One of our most moving experiences during our visit to Jerusalem was a return visit to Yad Vashem, The World Holocaust Remembrance Center. We toured most of the complex, including the Garden of the Righteous Among the Nations (where there is a tree planted to honor Oscar Schindler, among many other gentiles who helped save Jews during the Holocaust), the Hall of Remembrance, the Children’s Memorial, the Holocaust History Museum, and the Education Center where we met with a Holocaust survivor who told our small group of eight her life story [see our next blog post].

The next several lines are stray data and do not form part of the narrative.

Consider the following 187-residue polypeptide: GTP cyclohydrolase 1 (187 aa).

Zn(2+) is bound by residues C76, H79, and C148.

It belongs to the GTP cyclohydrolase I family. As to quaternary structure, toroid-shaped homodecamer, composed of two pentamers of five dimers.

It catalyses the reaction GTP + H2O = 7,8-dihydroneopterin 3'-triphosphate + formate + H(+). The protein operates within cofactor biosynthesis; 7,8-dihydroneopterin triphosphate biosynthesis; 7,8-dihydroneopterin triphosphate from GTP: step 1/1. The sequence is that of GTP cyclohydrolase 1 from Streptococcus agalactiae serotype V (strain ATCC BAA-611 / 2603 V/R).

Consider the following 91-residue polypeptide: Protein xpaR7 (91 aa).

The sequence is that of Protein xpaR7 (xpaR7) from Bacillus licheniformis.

“Established in 1953, Yad Vashem is on the western slope of Mount Herzl on the Mount of Remembrance in Jerusalem, 804 meters (2,638 feet) above sea level and adjacent to the Jerusalem Forest. The memorial consists of a 180-dunam (18.0 ha; 44.5-acre) complex containing the Holocaust History Museum, memorial sites such as the Children’s Memorial and the Hall of Remembrance, The Museum of Holocaust Art, sculptures, outdoor commemorative sites such as the Valley of the Communities, a synagogue, a research institute with archives, a library, a publishing house, and an educational center, The International School/Institute for Holocaust Studies. A core goal of Yad Vashem’s founders was to recognize gentiles who, at personal risk and without a financial or evangelistic motive, chose to save their Jewish brethren from the ongoing genocide during the Holocaust. Those recognized by Israel as Righteous Among the Nations are honored in a section of Yad Vashem known as the Garden of the Righteous Among the Nations. After the Western Wall, Yad Vashem is the second-most-visited Israeli tourist site. Its curators charge no fee for admission and welcome approximately one million visitors a year.” – Wikipedia